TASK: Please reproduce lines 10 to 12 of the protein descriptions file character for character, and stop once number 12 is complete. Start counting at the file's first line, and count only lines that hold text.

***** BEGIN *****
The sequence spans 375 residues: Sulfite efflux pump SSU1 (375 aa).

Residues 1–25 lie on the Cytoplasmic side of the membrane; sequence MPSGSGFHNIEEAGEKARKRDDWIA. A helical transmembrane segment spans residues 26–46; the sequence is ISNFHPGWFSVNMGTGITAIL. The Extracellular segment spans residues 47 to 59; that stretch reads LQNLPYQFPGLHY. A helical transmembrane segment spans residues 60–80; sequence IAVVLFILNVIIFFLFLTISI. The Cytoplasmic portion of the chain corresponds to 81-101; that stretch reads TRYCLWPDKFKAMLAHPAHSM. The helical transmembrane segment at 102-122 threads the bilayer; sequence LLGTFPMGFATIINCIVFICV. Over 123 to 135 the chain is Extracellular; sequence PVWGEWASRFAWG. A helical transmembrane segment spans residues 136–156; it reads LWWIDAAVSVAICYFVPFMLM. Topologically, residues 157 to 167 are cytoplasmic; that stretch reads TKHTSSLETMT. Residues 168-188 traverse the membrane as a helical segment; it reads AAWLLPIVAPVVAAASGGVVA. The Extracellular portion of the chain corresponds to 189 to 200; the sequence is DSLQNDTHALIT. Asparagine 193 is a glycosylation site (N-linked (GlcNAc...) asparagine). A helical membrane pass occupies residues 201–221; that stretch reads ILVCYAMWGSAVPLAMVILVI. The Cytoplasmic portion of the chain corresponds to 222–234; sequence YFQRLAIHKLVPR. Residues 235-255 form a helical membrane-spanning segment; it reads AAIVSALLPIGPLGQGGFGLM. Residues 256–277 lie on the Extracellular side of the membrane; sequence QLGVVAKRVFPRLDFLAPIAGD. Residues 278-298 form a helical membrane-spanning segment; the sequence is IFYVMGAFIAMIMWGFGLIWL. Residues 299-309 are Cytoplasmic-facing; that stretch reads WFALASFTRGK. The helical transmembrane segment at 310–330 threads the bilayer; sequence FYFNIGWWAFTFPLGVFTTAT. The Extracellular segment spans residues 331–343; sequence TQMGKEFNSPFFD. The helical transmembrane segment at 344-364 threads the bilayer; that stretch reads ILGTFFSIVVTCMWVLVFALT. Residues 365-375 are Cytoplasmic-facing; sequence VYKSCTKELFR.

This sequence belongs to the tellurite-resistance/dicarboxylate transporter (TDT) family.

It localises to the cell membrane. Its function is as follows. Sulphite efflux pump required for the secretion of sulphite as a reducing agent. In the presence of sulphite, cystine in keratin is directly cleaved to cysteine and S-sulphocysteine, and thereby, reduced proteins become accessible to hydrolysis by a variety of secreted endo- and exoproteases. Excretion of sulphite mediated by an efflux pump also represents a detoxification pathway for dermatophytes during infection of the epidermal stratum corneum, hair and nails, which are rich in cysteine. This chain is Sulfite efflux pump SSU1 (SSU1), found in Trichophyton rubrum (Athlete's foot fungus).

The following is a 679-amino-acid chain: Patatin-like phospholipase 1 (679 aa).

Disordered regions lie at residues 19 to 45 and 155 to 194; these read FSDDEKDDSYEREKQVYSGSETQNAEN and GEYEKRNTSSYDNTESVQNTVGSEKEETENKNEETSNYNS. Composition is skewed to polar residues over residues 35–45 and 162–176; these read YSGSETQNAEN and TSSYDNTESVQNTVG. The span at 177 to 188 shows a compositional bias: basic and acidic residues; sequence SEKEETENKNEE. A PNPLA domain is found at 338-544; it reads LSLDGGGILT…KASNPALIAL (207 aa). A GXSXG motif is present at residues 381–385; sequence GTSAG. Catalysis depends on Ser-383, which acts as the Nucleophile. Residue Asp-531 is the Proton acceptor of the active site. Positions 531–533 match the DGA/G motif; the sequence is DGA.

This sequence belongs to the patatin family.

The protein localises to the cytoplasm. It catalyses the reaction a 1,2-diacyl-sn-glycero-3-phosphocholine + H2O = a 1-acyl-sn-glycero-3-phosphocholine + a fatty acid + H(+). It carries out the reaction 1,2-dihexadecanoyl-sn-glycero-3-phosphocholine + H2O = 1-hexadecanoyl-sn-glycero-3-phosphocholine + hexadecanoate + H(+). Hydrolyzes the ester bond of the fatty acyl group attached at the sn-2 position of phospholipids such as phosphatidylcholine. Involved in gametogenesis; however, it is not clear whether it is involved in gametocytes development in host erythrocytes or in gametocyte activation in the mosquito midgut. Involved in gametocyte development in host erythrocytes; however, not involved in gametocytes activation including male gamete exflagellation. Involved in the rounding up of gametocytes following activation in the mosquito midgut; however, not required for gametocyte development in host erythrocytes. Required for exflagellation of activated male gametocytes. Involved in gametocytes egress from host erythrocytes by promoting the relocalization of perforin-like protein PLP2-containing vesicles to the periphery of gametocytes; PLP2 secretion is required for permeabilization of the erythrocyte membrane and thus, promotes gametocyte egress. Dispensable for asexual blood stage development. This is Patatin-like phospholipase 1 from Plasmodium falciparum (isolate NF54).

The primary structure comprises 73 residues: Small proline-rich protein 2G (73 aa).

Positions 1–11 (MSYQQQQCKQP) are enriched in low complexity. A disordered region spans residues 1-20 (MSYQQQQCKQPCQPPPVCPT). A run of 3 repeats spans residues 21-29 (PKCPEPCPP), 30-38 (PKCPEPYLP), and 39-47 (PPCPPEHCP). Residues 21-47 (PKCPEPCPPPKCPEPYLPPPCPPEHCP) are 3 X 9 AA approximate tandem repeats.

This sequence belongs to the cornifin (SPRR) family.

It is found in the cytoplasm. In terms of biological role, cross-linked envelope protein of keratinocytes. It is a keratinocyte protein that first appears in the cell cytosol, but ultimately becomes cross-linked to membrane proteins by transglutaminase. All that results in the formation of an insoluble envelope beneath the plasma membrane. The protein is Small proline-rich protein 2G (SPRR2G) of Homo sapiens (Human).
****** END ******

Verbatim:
Positions 1–11 (MSYQQQQCKQP) are enriched in low complexity. A disordered region spans residues 1-20 (MSYQQQQCKQPCQPPPVCPT). A run of 3 repeats spans residues 21-29 (PKCPEPCPP), 30-38 (PKCPEPYLP), and 39-47 (PPCPPEHCP). Residues 21-47 (PKCPEPCPPPKCPEPYLPPPCPPEHCP) are 3 X 9 AA approximate tandem repeats.

This sequence belongs to the cornifin (SPRR) family.

It is found in the cytoplasm. In terms of biological role, cross-linked envelope protein of keratinocytes. It is a keratinocyte protein that first appears in the cell cytosol, but ultimately becomes cross-linked to membrane proteins by transglutaminase. All that results in the formation of an insoluble envelope beneath the plasma membrane. The protein is Small proline-rich protein 2G (SPRR2G) of Homo sapiens (Human).